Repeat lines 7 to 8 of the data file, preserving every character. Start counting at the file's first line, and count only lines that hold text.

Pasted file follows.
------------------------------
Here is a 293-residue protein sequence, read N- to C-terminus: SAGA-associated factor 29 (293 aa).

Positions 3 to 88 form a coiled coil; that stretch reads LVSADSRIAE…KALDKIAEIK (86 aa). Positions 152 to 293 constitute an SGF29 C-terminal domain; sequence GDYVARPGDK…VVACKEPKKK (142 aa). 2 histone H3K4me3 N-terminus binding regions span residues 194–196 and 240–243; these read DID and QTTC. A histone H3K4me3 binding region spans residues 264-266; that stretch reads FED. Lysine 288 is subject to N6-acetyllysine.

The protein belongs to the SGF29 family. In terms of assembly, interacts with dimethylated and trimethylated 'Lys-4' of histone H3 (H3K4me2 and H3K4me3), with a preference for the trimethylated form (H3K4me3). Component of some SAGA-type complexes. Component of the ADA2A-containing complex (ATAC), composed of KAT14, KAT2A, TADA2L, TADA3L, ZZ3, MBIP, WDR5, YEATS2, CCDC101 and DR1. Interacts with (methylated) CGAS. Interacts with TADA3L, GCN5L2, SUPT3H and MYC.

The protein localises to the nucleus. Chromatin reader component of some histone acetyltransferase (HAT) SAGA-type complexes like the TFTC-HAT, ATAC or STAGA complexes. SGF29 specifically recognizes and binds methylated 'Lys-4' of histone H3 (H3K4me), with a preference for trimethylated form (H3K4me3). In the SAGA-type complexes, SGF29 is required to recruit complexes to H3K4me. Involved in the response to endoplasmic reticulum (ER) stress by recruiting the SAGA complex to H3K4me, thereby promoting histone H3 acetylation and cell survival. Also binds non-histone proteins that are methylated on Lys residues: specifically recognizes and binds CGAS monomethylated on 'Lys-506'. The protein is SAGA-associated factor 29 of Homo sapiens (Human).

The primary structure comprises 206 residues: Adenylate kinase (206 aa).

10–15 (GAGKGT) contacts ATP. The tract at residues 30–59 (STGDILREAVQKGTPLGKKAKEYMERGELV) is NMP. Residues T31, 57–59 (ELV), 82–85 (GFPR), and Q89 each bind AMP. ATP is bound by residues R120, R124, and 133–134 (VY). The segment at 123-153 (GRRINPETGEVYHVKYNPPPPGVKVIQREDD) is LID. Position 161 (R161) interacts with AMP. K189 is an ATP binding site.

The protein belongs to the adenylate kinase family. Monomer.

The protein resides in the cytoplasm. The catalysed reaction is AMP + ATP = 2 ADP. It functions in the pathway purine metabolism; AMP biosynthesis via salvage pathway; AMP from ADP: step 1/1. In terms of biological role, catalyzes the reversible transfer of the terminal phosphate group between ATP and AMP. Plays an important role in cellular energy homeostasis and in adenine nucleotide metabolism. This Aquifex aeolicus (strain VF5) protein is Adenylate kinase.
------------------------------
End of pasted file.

The protein belongs to the adenylate kinase family. Monomer.

The protein resides in the cytoplasm. The catalysed reaction is AMP + ATP = 2 ADP. It functions in the pathway purine metabolism; AMP biosynthesis via salvage pathway; AMP from ADP: step 1/1. In terms of biological role, catalyzes the reversible transfer of the terminal phosphate group between ATP and AMP. Plays an important role in cellular energy homeostasis and in adenine nucleotide metabolism. This Aquifex aeolicus (strain VF5) protein is Adenylate kinase.